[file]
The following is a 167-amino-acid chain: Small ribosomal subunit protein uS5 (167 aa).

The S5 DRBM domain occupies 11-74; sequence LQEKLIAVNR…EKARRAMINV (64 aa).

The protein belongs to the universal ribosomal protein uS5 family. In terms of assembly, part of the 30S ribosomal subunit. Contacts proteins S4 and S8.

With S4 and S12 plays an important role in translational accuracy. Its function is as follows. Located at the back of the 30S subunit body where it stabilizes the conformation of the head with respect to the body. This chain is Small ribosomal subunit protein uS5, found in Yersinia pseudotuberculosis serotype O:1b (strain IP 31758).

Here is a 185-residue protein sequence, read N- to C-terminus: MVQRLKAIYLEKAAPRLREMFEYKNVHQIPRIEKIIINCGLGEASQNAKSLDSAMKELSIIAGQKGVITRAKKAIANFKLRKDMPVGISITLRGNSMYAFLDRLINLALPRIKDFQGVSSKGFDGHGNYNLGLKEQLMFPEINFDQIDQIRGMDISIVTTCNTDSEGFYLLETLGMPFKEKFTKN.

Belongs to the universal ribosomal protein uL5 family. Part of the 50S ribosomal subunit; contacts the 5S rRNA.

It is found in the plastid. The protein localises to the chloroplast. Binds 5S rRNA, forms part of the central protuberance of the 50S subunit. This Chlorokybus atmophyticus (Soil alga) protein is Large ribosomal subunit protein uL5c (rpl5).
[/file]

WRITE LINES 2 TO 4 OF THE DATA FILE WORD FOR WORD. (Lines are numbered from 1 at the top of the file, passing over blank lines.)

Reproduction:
The S5 DRBM domain occupies 11-74; sequence LQEKLIAVNR…EKARRAMINV (64 aa).

The protein belongs to the universal ribosomal protein uS5 family. In terms of assembly, part of the 30S ribosomal subunit. Contacts proteins S4 and S8.

With S4 and S12 plays an important role in translational accuracy. Its function is as follows. Located at the back of the 30S subunit body where it stabilizes the conformation of the head with respect to the body. This chain is Small ribosomal subunit protein uS5, found in Yersinia pseudotuberculosis serotype O:1b (strain IP 31758).